so you want to be an international business jet setter…

Here’s an interesting look at my work schedule from about 7 years ago (I dug this up from my journal, which I’ve kept daily for 11 years now).

– evening: Depart from New York, headed to Frankfurt

– morning: Arrive in Frankfurt, go to hotel, shower (European time is morning, but more like 3 am New York time).

– work a 10 hour day, assisted liberally by German jet fuel, er, coffee.

– evening: out late for drinks with colleague from Frankfurt office – beers in Germany – who knew?

– morning, afternoon: meetings with Frankfurt colleagues; separate off-site meeting with consulting team.

– evening: fly to Paris and its lovely airport, lovely late evening traffic, lovely chain-smoking taxi drivers, lovely $500 hotel room with paper-thin walls. Ah, vivre bien!

– morning and afternoon: meetings, meetings, meetings in grim lifeless Paris office – maybe one of the most humorless cities I have ever seen and my least favorite international destination (other than Brussels).

– evening: fly to Istanbul. Without opening my mouth I am mistaken by every single last person I meet as being Russian, not American – despite looking about as American as a blond, blue-eyed freckled guy wearing a Polo shirt and Dockers slacks can look in Istanbul.

– morning: meetings at consultant offices (cramped and uncomfortable but with stunning views of Istanbul)

– afternoon: on-site meetings with local office.

– evening: hit the bars with consultants; any preconceptions about the lack of alcohol in a predominantly Muslim country are quickly swept away.

– lunch meeting, which I discover in Turkey means (a) more food than I have ever seen in my life and (b) work is more or less done for the day.

– work, both at consultant’s offices and in my hotel – which sadly enough feels like a break when I’m still typing out reports at 9pm on a Saturday.

– day off, (i.e. sleep and eat long lunch reading what sports news I can get my hands on in the hotel bar)

– late afternoon: flight to Warsaw. They serve peanuts (I am allergic) and I spend the flight wondering which would be worse, vomiting in the teeny tiny Polish airlines bathroom or passing out in the teeny tiny Polish airlines seat.

– meetings with Warsaw office in the morning – about 17 people around a conference table designed for 10.

– in the afternoon, met with officers from the Moscow office who happen to be in Warsaw (which makes me irritable since it removes any reason for me to go to Moscow within the next few weeks and I love Moscow).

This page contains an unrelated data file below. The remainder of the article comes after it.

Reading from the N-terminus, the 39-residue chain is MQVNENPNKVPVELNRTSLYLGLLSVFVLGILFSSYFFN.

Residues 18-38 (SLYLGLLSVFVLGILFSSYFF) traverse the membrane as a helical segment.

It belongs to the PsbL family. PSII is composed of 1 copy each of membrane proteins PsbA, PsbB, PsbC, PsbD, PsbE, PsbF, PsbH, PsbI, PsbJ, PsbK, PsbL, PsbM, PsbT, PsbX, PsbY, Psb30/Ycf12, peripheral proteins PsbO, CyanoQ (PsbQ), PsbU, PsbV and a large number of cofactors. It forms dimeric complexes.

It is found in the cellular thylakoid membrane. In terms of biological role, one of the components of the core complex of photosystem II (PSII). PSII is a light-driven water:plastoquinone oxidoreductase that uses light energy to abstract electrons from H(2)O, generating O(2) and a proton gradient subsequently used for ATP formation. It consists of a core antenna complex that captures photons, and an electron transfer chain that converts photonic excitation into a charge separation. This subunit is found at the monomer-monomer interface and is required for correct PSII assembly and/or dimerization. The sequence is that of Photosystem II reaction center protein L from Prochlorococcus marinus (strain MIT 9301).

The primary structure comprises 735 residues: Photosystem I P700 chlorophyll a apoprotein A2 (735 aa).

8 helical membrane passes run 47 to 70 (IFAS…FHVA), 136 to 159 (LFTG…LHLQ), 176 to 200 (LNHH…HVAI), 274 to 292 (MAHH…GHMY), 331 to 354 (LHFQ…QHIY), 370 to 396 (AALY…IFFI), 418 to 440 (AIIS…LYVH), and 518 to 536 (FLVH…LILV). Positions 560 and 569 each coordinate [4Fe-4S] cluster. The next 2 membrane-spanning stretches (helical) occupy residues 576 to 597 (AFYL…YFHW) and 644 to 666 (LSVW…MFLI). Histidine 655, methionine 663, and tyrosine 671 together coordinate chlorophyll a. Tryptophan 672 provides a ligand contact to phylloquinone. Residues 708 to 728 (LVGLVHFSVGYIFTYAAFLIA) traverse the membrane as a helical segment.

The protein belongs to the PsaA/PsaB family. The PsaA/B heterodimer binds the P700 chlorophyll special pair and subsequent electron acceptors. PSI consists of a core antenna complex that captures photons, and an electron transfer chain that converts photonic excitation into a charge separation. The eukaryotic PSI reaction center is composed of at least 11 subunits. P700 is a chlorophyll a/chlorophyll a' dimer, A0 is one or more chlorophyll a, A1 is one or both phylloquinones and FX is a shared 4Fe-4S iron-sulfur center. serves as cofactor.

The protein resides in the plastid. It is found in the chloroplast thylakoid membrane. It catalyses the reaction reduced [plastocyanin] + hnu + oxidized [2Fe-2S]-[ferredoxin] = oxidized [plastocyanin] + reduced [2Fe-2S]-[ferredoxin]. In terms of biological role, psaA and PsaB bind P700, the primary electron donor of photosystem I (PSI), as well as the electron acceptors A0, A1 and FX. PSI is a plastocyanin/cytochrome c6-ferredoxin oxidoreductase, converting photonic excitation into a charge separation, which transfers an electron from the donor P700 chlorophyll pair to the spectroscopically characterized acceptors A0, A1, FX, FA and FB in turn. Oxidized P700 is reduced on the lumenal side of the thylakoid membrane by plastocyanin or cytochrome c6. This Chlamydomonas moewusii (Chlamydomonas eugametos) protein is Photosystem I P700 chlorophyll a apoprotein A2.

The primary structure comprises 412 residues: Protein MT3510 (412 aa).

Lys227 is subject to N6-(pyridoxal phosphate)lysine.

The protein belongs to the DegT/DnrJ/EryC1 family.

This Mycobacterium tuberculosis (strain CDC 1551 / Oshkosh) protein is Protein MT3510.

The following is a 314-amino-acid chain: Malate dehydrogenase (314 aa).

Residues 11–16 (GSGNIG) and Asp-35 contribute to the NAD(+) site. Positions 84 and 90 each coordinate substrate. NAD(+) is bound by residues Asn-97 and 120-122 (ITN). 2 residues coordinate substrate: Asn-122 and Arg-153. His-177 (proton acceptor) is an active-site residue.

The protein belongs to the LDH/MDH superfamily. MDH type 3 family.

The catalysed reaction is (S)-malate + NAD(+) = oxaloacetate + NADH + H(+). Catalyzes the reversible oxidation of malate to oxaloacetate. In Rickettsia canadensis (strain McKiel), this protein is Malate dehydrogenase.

– morning, fly to Bucharest; spend day at work and evening in local sports bar (befriending Romanian bartender), moving on to a casino (still in the hotel – I am unwilling to attempt Bucharest proper most of the time due to roaming packs of wild dogs and a predatory look in the cabbies’ eyes when they see Americans get in the cab).

– 14 hour day; return to local sports bar where friendly bartender, in the spirit of Romanian-American friendship, provides far too many free glasses of tuica for an American unaccustomed to it.

– take 14 hour flight from Bucharest to New York wishing tuica were not so strong. Plum booze. Argh.

– back at work at corporate headquarters in New York – file expense report, file memos on trip, meet with boss, start planning next trip.

That’s 5 international cities in 10 business days (12 days total). Most of the days tended to include approximately 14 hours worth of “work”. That might mean 4 hours of meetings, 4 hours of email/calls to New York HQ, and 4 hours of report writing either in the office or in the hotel room. I usually took a break for 2-3 hours starting at 7 or 8 for a trip to the hotel bars (which tended to be quite fun, filled with other business travelers and local cheerful bartenders and waitresses), then return to my room for another 2 hours of work before collapsing. I saved the drudge work for those last two hours – updating my assistant on travel plans, filing expense report info, dealing with the non-technical emails, formatting reports (gotta get the TPS just right).

I took a step back from that lifestyle, and as a result here’s my schedule. The hours are long mainly because my client’s about 1.5 hours from my home.

Monday: leave for work at 8, home at 7.
Tuesday: leave for work at 8, home at 7.
Wednesday: leave for work at 8, home at 7.
Thursday: leave for work at 8, home at 7.
Friday: leave for work at 8, home at 5:30 (skip out early).
Weekend: I have worked one Saturday in the last 3 years (and that was at home).

I look back and think that my previous schedule was certainly glamorous from outward appearances. I was the very definition of a jet-setting businessman. I had an American Express Corporate Card and no limits on spending. The horrific demands of traveling (physical, mental and emotional) meant that the company was willing to make every single last creature comfort available, because otherwise people just wouldn’t do it. I didn’t mind so much because I was single (and likely to stay so, with my “2 weeks in New York, 2 weeks overseas” schedule. I never understood how the people who were married with kids tolerated it. Now that I’m married with one child (and another on the way) I couldn’t tolerate it.

So if you’ve ever wondered what a big-shot corporate international travel itinerary looks like, ta-da.